The Revolution and Evolution of Black Television

ATLANTA -- Pictured: (l-r) Brian Tyree Henry as Alfred Miles, Keith Standfield as Darius, Donald Glover as Earnest Marks. CR: Matthias Clamer/FX

This is the part where I open the article with a clever yet thought provoking statement. Yeah, that’s not happening this time; this article is literally inspired by the series’ Atlanta and Insecure. I will get back to them a bit later. Black television has always been something that I found to be an interesting dynamic. As a black man in the current society, in its turmoil, I am reminiscent of what black entertainment and black television as whole was initially intended to do for the culture. The shows of the 70’s where intended to speak to some of the struggles that we went through at the times. That pretty much continued into the early 80’s. 

 I have spoken to many relatives that recant the feel and impact of the shows of the 70’s and 80’s. My view on them in retrospect is a little different. Not to generalize on that era as a whole because it did speak to a lot of what black culture struggled with at the time; but in between the greatness, frankly there was a lot of shucking and jiving. There was a decent amount of stereotypical satire, and while some of the jokes that were stereotypes were funny at the moment, they failed to have  comedic longevity. I will not and am not looking to make this sound and seem all bad. The shows of that era were pioneers. That in it’s dose broke down some of the color barrier and general walls that created the opportunity for the future generations. The pinnacle of that in my eyes was The Jeffersons. To keep it as brief as possible the premise alone naturally flipped what was the general norm amongst shows at the time. I also strongly believe it’s humor, social undertone, and the star power of the shows leading man transcended race at its time.  

On to the golden era of black television, the late 80’s to the early 2000’s. Normally I would not do the laundry list of contributing parts but to glaze over this is a discredit to its greatness. The Cosby Show, A Different World, Hanging with Mr. Cooper, In Living Color, The Fresh Prince of Bel-Air, Family Matters, Martin, The Wayans Brothers, Sister Sister, The Jamie Foxx Show, Living Single, Moesha, The Parkers, All That, The Hughleys, The Steve Harvey Show, Keenan and Kel, Smart Guy, Girlfriends, The Bernie Mac Show, The PJs, Eve, Half and Half, My Wife and Kids, Everybody Hates Chris, Malcom and Eddy, One on One, The Parent ‘Hood, In the House, Thea, Cousin Skeeter, Roc, My Brother and Me, All of Us, That’s So Raven,  The Proud Family, The Chappelle Show, and Baltimore drama The Wire. They are the staple shows of the black television golden era. Geared towards family entertainment. They were truly a direct influence of a show like The Jeffersons, because many of them were centered around what would be considered “Financial and Career successful” black families. Ranging from blue collar working Middle America households, to well off richer families, to the high end career driven center points. Some even where the stars where budding entrepreneurs with their own successful business. The era was unparalleled in my eyes and will be missed as the current void that has been left since its absence is yet to be filled. These shows connected with a wide range of audiences, races and ages. They addressed many social issues, as well as in the black household and everyday things. Even beyond that the reason why they are so highly regarded is they addressed general issues and things we all dealt with or relate to as a society.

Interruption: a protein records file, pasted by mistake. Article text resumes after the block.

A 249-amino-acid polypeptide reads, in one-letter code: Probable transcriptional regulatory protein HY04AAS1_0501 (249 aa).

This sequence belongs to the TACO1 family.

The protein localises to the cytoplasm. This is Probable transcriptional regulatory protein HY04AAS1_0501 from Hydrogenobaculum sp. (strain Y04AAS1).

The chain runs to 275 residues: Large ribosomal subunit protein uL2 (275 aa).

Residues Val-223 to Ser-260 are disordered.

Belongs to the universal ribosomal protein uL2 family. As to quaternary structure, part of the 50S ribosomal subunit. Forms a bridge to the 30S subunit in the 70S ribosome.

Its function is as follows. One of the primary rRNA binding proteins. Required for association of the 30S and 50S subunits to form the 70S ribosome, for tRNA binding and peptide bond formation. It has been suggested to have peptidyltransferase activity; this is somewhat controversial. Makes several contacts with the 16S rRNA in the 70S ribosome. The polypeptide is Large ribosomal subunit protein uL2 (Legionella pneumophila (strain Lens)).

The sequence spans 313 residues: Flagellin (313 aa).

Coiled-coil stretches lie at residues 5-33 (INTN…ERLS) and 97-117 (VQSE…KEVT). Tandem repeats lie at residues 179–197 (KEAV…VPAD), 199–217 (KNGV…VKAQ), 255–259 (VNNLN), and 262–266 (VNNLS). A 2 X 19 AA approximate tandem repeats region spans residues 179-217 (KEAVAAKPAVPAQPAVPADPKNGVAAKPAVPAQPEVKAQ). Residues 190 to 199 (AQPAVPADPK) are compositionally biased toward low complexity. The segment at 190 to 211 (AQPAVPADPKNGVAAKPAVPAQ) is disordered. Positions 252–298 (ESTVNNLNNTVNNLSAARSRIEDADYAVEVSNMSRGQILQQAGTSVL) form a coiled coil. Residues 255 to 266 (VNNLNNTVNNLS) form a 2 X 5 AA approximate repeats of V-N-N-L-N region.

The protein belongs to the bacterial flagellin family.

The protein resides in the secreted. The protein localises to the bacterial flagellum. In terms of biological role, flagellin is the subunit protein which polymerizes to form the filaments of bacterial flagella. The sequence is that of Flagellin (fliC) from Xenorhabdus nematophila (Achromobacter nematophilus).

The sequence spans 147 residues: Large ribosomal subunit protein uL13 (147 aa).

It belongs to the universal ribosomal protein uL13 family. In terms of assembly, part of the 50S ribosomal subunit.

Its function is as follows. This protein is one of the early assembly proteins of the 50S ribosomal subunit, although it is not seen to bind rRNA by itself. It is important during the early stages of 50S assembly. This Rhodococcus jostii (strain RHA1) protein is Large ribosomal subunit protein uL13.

So where are we now? I did mention that we have lost a dynamic that we may never see again, but that’s not say we didn’t gain anything. Sitcoms are down as a whole to be honest, reality tv has pretty much destroyed that. Everybody Hates Chris was probably the last show of that family of thought we had loved. Black-ish falls in to that family but there was a large gap in between those show and its honestly now the rarity. In comparison to the past generations of black television, there seems to be more creative control. In the past you can see where “The Networks” played such a big part in the direction of the series. Of course this is in part due to the fact that more minorities have moved into positions of power creating a simpler green light for the control going to the actors who take part in writing these series. But, another part of this change is due to how we intake our media; it’s become a more individual consumption than anything else. This has allowed us to transition from situational comedies to dramas and more general comedies. The current lineup Power, Empire, Survivor’s Remorse, Black-ish, Being Mary Jane, The Carmichael Show, The Haves and the Have Not, Queen Sugar, The Get Down, Luke Cage, Ballers, Atlanta and Insecure are proving themselves to be more than just substantial. Maybe it’s because I am a Childish fan, but I find Atlanta brilliant and refreshing from what you would expect from him. This is not Childish Gambino and this is not Donald Glover of Community, but this is everything we love and need from him at the same time. Atlanta and Insecure share one big thing for me and that is how flawless the scoring of both shows are. They seamlessly and impeccably set the tone for each and every scene in the show and truly accent every thought being portrayed. Insecure is set to be another staple of the HBO roster. Issa Rae is perfect in the role, its well written and definitely a television experience that will instantly connect with it’s viewers.

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